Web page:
From being anathema, now the giants have stopped closing the door to the idea
When it was announced in August that SkyShowtime, the new streaming platform for Europe that will offer content in the US are from Peacock and Paramount +, viewers jumped to assess the idea on Twitter. Of course, there were those who were wondering whether this would finally mean the new season of their favorite series or the arrival in Spain of titles that they had never done (and wanted to see). Also, some tweeter commented that the industry thought “that we are rich.” The market in Spain for VoD platforms is already full of supply, but viewers are not willing to pay much more for it.
The problem of payment and new platforms is neither new nor exclusive to the Spanish market. Subscription fatigue is a major problem for the content and media industries. Nobody wants to pay more because they already have the feeling that they are paying an infinite number of subscriptions of all kinds.
For this reason, the model of access to content with advertising has once again been seen as promising and interesting. At first, VoD platforms, such as Netflix, were successful because they offered the content that the consumer wanted to see, free of schedules and, above all, with the absence of advertisements.
There were not the eternal ad breaks of linear television. It mattered little to pay. As the list of platforms grew and the content that consumers wanted to see as well, the ads began to look attractive again.
A study this summer already pointed out that half of viewers would choose an option with ads if that would get rid of paying for streaming. Another more recent indicates that a third directly prefer ads to eliminate fees.
Therefore, it seems inevitable that the next advertising war will be for streaming. Advertisers are also eager to pay for those ads – audiences have been taken away by VoD, and right now they have no way of connecting with them.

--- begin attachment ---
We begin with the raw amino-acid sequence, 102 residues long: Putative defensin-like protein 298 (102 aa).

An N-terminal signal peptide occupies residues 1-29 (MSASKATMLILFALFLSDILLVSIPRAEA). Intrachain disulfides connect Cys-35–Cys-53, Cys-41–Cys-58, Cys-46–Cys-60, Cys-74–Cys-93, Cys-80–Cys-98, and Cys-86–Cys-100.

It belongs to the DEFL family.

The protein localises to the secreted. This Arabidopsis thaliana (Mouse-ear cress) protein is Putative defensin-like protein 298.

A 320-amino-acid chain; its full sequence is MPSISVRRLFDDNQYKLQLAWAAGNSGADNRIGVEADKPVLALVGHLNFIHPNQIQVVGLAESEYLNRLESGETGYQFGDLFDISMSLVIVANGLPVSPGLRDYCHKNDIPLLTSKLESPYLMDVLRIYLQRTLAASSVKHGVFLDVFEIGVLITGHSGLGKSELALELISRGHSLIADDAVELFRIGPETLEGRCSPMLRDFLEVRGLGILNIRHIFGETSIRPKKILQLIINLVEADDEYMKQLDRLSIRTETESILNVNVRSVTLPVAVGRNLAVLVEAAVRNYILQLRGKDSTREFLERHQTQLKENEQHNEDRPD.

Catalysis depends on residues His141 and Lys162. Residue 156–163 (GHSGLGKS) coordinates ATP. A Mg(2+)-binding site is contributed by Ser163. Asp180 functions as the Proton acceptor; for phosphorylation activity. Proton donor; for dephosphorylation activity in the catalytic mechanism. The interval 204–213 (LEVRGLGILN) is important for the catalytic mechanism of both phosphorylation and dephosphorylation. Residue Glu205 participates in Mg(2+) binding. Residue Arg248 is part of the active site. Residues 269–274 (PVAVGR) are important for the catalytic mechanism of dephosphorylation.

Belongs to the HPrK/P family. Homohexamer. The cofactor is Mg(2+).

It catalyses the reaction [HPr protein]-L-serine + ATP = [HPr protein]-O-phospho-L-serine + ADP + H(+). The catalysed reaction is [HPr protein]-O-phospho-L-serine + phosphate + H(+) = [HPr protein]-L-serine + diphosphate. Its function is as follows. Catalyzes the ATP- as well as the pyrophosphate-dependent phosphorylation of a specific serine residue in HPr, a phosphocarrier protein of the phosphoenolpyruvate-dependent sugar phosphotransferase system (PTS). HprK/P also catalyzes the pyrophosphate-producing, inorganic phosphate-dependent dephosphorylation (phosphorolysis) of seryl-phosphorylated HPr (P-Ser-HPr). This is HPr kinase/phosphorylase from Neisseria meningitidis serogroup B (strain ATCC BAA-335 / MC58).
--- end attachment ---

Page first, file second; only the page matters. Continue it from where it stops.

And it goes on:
The big ones in the market pivot
Although some of the big ones are reluctant to announcements (Netflix has made it clear by active and passive that it does not contemplate the idea), the market itself is already showing signs of change.
When HBO changed to HBO Max in the US, it did so with a premium, ad-free model and a cheaper one that does include ads. The platform will reach several European countries, including Spain, at the end of this year and viewers expect it to do so with that latest model as well. Advertisements are no longer anathema and the great ones value the idea of surrendering to them, when they have not already done so.
And, perhaps, the movement that could change things in the market would be Disney. Disney + is one of the expensive VoD platforms – and not much more familiar than for only adult audiences – and those that do not have ads. But things could potentially change. Will you include Disney + ads? No. Could it be a possibility for tomorrow? Maybe.
What Disney thinks
Bob Chapek, the CEO of Disney, was asked about the question in a conference on communication. Disney already has a platform, Hulu, that operates on an ad-supported freemium model (although it is only in the US market). Chapek has not clearly said that they will include advertisements, but as the US media points out, he is not completely closed to it.
The key, which could be perfectly worth to understand how the change to an advertising model in streaming will take place in the future, is who sees the content. Chapek has insisted on the importance of understanding “the different audience segments of the platforms.” At Disney +, they have “a ton of kids” watching content.
If they run advertising on the platform, it would have to be completely different from Hulu. “The taste for us of considering advertising on something like Disney + would be completely different than it might be on Hulu,” he explains. The advertising strategy should be “individual, not one size fits all.”
Right now, they are very satisfied with the model they have, but what can happen globally is something that must be seen over time.